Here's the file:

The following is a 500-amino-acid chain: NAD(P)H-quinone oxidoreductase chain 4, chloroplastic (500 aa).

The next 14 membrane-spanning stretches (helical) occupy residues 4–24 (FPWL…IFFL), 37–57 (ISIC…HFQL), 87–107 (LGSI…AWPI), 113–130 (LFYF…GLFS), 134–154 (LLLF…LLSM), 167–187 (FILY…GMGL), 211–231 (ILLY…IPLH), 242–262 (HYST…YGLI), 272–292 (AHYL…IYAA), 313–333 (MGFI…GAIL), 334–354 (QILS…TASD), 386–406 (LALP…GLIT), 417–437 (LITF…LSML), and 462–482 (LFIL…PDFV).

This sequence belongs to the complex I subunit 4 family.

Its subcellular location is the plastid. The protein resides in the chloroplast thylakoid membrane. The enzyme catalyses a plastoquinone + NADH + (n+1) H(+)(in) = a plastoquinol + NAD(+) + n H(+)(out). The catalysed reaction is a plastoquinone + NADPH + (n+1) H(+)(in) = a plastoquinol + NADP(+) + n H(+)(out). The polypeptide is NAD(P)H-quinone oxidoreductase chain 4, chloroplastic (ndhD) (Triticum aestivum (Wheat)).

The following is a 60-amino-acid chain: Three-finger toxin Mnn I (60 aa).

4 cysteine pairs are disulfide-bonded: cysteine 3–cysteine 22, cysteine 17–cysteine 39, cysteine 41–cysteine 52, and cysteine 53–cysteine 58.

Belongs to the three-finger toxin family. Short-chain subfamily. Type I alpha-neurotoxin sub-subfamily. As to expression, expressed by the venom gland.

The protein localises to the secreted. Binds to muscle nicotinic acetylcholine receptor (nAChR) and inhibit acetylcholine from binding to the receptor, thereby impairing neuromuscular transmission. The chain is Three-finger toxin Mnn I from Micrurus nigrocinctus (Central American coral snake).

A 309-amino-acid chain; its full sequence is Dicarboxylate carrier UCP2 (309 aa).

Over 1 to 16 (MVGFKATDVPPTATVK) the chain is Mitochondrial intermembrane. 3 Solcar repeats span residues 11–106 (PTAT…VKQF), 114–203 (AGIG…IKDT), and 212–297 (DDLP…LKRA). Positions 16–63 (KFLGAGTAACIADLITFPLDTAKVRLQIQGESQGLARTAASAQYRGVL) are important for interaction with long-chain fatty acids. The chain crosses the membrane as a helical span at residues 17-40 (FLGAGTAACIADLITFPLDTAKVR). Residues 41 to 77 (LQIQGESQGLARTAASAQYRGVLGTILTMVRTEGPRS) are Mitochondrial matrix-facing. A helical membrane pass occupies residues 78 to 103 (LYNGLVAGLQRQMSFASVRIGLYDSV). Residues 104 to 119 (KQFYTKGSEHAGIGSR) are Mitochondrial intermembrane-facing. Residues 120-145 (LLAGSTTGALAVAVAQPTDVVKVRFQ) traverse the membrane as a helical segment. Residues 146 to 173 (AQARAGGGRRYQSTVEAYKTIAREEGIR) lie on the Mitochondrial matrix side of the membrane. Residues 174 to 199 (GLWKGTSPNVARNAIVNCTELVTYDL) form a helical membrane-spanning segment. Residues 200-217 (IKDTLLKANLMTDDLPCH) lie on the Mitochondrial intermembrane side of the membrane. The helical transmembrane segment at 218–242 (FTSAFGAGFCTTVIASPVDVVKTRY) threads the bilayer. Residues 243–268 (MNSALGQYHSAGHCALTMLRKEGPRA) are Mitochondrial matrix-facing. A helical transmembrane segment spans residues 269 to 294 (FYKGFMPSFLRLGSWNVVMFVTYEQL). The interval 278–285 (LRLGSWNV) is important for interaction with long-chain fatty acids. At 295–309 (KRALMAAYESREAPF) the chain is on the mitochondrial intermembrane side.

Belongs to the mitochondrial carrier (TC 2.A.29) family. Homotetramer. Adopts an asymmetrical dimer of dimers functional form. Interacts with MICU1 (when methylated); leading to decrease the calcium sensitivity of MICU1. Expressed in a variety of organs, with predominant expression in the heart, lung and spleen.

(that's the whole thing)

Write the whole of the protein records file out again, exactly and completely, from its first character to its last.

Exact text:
The following is a 500-amino-acid chain: NAD(P)H-quinone oxidoreductase chain 4, chloroplastic (500 aa).

The next 14 membrane-spanning stretches (helical) occupy residues 4–24 (FPWL…IFFL), 37–57 (ISIC…HFQL), 87–107 (LGSI…AWPI), 113–130 (LFYF…GLFS), 134–154 (LLLF…LLSM), 167–187 (FILY…GMGL), 211–231 (ILLY…IPLH), 242–262 (HYST…YGLI), 272–292 (AHYL…IYAA), 313–333 (MGFI…GAIL), 334–354 (QILS…TASD), 386–406 (LALP…GLIT), 417–437 (LITF…LSML), and 462–482 (LFIL…PDFV).

This sequence belongs to the complex I subunit 4 family.

Its subcellular location is the plastid. The protein resides in the chloroplast thylakoid membrane. The enzyme catalyses a plastoquinone + NADH + (n+1) H(+)(in) = a plastoquinol + NAD(+) + n H(+)(out). The catalysed reaction is a plastoquinone + NADPH + (n+1) H(+)(in) = a plastoquinol + NADP(+) + n H(+)(out). The polypeptide is NAD(P)H-quinone oxidoreductase chain 4, chloroplastic (ndhD) (Triticum aestivum (Wheat)).

The following is a 60-amino-acid chain: Three-finger toxin Mnn I (60 aa).

4 cysteine pairs are disulfide-bonded: cysteine 3–cysteine 22, cysteine 17–cysteine 39, cysteine 41–cysteine 52, and cysteine 53–cysteine 58.

Belongs to the three-finger toxin family. Short-chain subfamily. Type I alpha-neurotoxin sub-subfamily. As to expression, expressed by the venom gland.

The protein localises to the secreted. Binds to muscle nicotinic acetylcholine receptor (nAChR) and inhibit acetylcholine from binding to the receptor, thereby impairing neuromuscular transmission. The chain is Three-finger toxin Mnn I from Micrurus nigrocinctus (Central American coral snake).

A 309-amino-acid chain; its full sequence is Dicarboxylate carrier UCP2 (309 aa).

Over 1 to 16 (MVGFKATDVPPTATVK) the chain is Mitochondrial intermembrane. 3 Solcar repeats span residues 11–106 (PTAT…VKQF), 114–203 (AGIG…IKDT), and 212–297 (DDLP…LKRA). Positions 16–63 (KFLGAGTAACIADLITFPLDTAKVRLQIQGESQGLARTAASAQYRGVL) are important for interaction with long-chain fatty acids. The chain crosses the membrane as a helical span at residues 17-40 (FLGAGTAACIADLITFPLDTAKVR). Residues 41 to 77 (LQIQGESQGLARTAASAQYRGVLGTILTMVRTEGPRS) are Mitochondrial matrix-facing. A helical membrane pass occupies residues 78 to 103 (LYNGLVAGLQRQMSFASVRIGLYDSV). Residues 104 to 119 (KQFYTKGSEHAGIGSR) are Mitochondrial intermembrane-facing. Residues 120-145 (LLAGSTTGALAVAVAQPTDVVKVRFQ) traverse the membrane as a helical segment. Residues 146 to 173 (AQARAGGGRRYQSTVEAYKTIAREEGIR) lie on the Mitochondrial matrix side of the membrane. Residues 174 to 199 (GLWKGTSPNVARNAIVNCTELVTYDL) form a helical membrane-spanning segment. Residues 200-217 (IKDTLLKANLMTDDLPCH) lie on the Mitochondrial intermembrane side of the membrane. The helical transmembrane segment at 218–242 (FTSAFGAGFCTTVIASPVDVVKTRY) threads the bilayer. Residues 243–268 (MNSALGQYHSAGHCALTMLRKEGPRA) are Mitochondrial matrix-facing. A helical transmembrane segment spans residues 269 to 294 (FYKGFMPSFLRLGSWNVVMFVTYEQL). The interval 278–285 (LRLGSWNV) is important for interaction with long-chain fatty acids. At 295–309 (KRALMAAYESREAPF) the chain is on the mitochondrial intermembrane side.

Belongs to the mitochondrial carrier (TC 2.A.29) family. Homotetramer. Adopts an asymmetrical dimer of dimers functional form. Interacts with MICU1 (when methylated); leading to decrease the calcium sensitivity of MICU1. Expressed in a variety of organs, with predominant expression in the heart, lung and spleen.